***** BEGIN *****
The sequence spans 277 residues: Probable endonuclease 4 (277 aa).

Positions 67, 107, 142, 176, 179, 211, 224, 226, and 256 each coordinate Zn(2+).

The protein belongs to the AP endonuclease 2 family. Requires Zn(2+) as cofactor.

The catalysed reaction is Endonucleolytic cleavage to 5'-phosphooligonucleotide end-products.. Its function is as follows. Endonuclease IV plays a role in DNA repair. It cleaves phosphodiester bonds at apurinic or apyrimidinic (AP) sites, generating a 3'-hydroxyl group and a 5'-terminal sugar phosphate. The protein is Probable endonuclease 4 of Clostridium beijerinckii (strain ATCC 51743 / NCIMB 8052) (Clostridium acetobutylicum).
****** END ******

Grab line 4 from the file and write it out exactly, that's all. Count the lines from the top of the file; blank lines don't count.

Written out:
The catalysed reaction is Endonucleolytic cleavage to 5'-phosphooligonucleotide end-products.. Its function is as follows. Endonuclease IV plays a role in DNA repair. It cleaves phosphodiester bonds at apurinic or apyrimidinic (AP) sites, generating a 3'-hydroxyl group and a 5'-terminal sugar phosphate. The protein is Probable endonuclease 4 of Clostridium beijerinckii (strain ATCC 51743 / NCIMB 8052) (Clostridium acetobutylicum).